This is the first International Symposium hosted in the southern hemisphere by EPC - International. Previous symposia were held in Toronto, Washington, Vancouver, Edinburgh.

Euthanasia Prevention Coalition (EPC) Radio Campaign



If euthanasia comes to Canada will safeguards protect patients from being euthanized without their consent? 
In Holland and Belgium where euthanasia is legal, patients have been euthanized without their consent or explicit request in spite of supposed safeguards. 
Choice is an illusion, someone else may decide when you die. 
Euthanasia is not health care. Euthanasia is killing. 
You need to know the truth about euthanasia.
Your life may depend on it. 
Contact the Euthanasia Prevention Coalition at: info@epcc.ca 

Tuesday, January 27, 2015

Scottish Assisted suicide rhetoric is nonsense

This article was published on January 28 on the HOPE Australia website.

B
Paul Russell
y Paul Russell, the Director of Hope Australia


An assisted suicide bill is slowly making its way through various committees of the Scottish parliament before ultimately being debated in the Scottish Parliament itself.

This bill is something of a ‘legacy bill’ following as it does the death last April of the former champion of this cause, Margo MacDonald MSP who had sponsored an earlier, failed attempt.

It is certainly worth a hat-tip to the Scots inasmuch as both MacDonald’s bill and this new bill by Green MSP Patrick Harvie take some radically different approaches to the issue, presumably to attempt to make these efforts more palatable than other failed initiatives. However, the same concerns arise as with all legislation on euthanasia or assisted suicide: vulnerable people are not protected; the legislation is unsafe and open to abuse.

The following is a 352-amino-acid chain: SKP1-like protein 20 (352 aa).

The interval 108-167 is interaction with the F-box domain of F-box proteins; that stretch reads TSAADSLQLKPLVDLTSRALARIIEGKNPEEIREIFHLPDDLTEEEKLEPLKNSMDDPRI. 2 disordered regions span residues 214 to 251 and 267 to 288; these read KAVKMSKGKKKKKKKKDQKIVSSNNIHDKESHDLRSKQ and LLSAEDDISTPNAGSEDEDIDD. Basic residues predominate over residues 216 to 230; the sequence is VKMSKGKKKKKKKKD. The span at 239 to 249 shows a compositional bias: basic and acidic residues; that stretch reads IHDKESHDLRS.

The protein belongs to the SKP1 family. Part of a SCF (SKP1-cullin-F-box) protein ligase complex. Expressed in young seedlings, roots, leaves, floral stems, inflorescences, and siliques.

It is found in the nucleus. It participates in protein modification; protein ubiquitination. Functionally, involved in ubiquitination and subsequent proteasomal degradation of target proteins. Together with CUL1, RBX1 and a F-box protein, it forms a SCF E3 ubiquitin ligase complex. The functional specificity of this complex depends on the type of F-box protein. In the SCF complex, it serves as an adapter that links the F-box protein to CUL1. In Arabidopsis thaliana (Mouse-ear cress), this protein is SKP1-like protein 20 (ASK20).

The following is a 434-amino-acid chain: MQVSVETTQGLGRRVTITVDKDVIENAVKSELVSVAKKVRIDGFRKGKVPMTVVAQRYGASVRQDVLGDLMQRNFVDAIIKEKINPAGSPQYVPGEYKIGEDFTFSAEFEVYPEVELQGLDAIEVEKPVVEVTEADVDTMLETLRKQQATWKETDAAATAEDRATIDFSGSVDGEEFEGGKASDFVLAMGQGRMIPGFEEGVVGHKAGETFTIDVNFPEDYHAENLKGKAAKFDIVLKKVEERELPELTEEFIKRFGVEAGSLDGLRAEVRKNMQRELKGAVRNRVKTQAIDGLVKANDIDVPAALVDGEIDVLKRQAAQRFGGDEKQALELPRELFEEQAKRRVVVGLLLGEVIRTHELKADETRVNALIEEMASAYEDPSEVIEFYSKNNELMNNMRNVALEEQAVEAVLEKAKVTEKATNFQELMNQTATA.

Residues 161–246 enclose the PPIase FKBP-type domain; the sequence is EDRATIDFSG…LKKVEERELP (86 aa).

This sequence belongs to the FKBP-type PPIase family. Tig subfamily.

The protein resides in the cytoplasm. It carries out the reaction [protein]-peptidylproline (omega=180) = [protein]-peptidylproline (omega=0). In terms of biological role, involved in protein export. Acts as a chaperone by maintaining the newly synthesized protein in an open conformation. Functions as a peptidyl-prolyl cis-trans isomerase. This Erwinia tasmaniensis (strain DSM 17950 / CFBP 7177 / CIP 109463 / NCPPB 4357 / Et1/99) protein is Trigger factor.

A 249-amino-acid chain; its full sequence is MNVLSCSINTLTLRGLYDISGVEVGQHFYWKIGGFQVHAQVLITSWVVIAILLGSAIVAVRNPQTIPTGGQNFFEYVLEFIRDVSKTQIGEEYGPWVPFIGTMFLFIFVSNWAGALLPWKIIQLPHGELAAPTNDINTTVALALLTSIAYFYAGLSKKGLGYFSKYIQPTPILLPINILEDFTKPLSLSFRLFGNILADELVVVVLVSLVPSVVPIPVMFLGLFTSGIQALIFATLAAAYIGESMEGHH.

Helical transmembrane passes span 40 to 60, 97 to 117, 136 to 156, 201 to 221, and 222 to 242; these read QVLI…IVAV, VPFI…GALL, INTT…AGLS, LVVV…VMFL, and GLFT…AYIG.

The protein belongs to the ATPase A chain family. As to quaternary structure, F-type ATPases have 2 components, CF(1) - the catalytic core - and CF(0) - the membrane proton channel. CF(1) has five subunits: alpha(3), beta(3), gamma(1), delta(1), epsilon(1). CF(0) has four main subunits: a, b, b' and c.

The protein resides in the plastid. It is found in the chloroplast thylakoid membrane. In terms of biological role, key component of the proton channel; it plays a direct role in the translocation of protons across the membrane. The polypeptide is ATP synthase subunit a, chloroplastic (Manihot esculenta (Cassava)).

I want to focus, however, on some of the rhetoric and suggestions from the pro-assisted suicide lobby on this bill that are as dangerous as they are facile and errant. Slogans and catch phrases are fine in so far as they highlight and encapsulate a policy position or campaign thrust, but when they attempt to lead the reader to a simplistic and patently false conclusion, they deserve scrutiny.

This from a submission to one of the inquiries conducted on the Scottish bill:

Monday, January 26, 2015

New Mexico Court of Appeals heard assisted suicide case.

By Alex Schadenberg
Executive Director - Euthanasia Prevention Coalition

The New Mexico Court of Appeals is hearing the assisted suicide case of Morris v New Mexico.

This case is essentially based on a word game and a replay of the Blick v Connecticut case that was thrown out by the Connecticut court in 2010

Similar to the Connecticut case, the New Mexio case, that was heard in December 2013, claimed that "aid in dying", which is also known as assisted suicide, is not prohibited by the New Mexico assisted suicide law because "aid in dying" is not suicide.